The home side fought back from a precarious 27-4 in their first innings at the National Stadium, Karachi to beat the Proteas by seven wickets and take a 1-0 lead the two-match series. The second Test starts at the Pindi Cricket Stadium in Rawalpindi on Thursday.
Leg-spinnerYasir Shah and 34-year-old left-arm spinner Nauman Ali, playing in his first Test, shared 14 wickets between them against a struggling South Africa batting line-up.
“It was a much-needed victory,” Misbah said during a virtual media conference. “The team came back from a difficult position, but we don’t want to be complacent. South Africa are a tough team and we know they will come back hard at us.”
Since taking over as head coach in 2019, Misbah has lost three away Test series against Australia, England and New Zealand but his Pakistan side have beaten less formidable teams like Sri Lanka and Bangladesh at home.
Misbah and bowling coach Waqar Younis were summoned by the Pakistan Cricket Board after the team lost a Test series 2-0 in New Zealand last month. Both coaches were given another chance, but their longer-term futures were tied to the outcome of the current home series against South Africa.
“My focus is on this series,” Misbah said. “We will put all our energies in this [Rawalpindi] Test match and see how we can win. Other things are uncontrollable and there is no point in thinking about it.”
Middle-order batsman Fawad Alam’s dream return to Test cricket played a key role in Pakistan putting up a formidable 378 in the first innings of the Karachi Test after South Africa were bowled out for 220 inside two sessions on the first day.
Left-handed Fawad, playing in only his eighth Test match in 11 years, made a gritty 109 and revived Pakistan after a top-order collapse with Faheem Ashraf and Azhar Ali also contributing useful half-centuries.
But the conditions in Rawalpindi will be much cooler than they were in Karachi and Misbah said the team may change its bowling line-up to include four fast bowlers and only one spinner.
The dry pitch in Karachi gave the two Pakistan spinners plenty of assistance, but Misbah was not sure if he could get a similar type of wicket and conditions in Rawalpindi.
If Pakistan opts for a fourth fast bowler, Haris Rauf is a possible option to make his Test debut in his hometown.
“Haris is bowling well with the old ball,” Misbah said. “If the need arises we will see him.”
The head coach also praised fast bowler Hasan Ali saying he bowled well throughout the recently-concluded domestic season. “We have to give a bit of margin to a player who is making a comeback after a long time. Hasan as a whole package gives [us] an edge,” he said.
Left-arm pacer Shaheen Shah Afridi was not being overloaded, the head coach maintained. “The physio, medical panel, trainer and bowling coach all are looking at him [Shaheen] and seeing that the line is not crossed.”
Commenting on the axing of experienced all-rounder Mohammad Hafeez for the T20 series against South Africa, Misbah said “we would miss him” but added there was an opportunity for someone else.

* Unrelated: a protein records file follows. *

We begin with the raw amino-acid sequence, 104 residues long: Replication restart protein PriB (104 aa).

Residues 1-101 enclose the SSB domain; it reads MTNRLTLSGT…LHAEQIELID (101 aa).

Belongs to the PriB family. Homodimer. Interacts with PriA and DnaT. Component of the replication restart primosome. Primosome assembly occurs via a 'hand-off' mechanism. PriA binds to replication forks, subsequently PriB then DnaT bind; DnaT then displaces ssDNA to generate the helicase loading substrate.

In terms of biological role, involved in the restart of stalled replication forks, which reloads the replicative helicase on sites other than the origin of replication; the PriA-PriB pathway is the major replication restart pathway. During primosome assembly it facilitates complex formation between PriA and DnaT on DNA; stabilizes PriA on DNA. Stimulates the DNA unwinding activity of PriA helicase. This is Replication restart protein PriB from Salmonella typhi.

“Chief selector Mohammad Wasim has clarified why he [Hafeez] is not in the [Twenty20] squad. I think they understand better than us and we can’t do anything about it. As a coach we will miss him but it’s an opportunity [in the team] for someone else,” Misbah stated.
Also on Monday, the Pakistan team attended a training session at the Pindi Cricket Stadium.
Meanwhile, South African cricketer Rassie van der Dussen said he was glad to spend some time in the middle during the series opener.
“It’s good to be out there and knowing that all your preparation and execution of your plans was good. It [Karachi Test] was my first match in the subcontinent and I’m happy with that,” the batsman said during an online press talk.
Van der Dussen crafted a fighting half-century (64) in the second innings of the match in Karachi.
To a question about any specific bowler who troubled him in the first Test, the top-order batsman said Pakistan had a very balanced bowling line-up.
“I will not say there’s one bowler that necessarily stands out. I think playing against a good bowling line-up, everybody’s going to challenge someone. Their spinners bowled very well and the seamers used the reverse swing which made it pretty tricky for us. So everybody poses their own threat,” the 31-year-old said.
The difference between South African and sub-continent wickets was the bounce, the South African batsman underlined.
“There is less bounce in the subcontinent [tracks]. You know, the ball’s not bouncing over the stumps, so you’ve to set yourself up to sort the counter. So I think that’s the major difference,” he said.
Van der Dussen said coming to a new country was a great experience. “Conditions, practice, facilities, everything’s different. I’ve just enjoyed seeing new stadiums, new practice facilities and new conditions.”
Speaking about his skipper Quinton de Kock, van der Dussen said he was consistent in character and a brilliant cricket brain.
“If you look at the previous bowling efforts, I mean, 80 per cent of our bowling effort in the first innings was actually brilliant. The plans we had were good,” the South African player recalled. (Courtesy Dawn)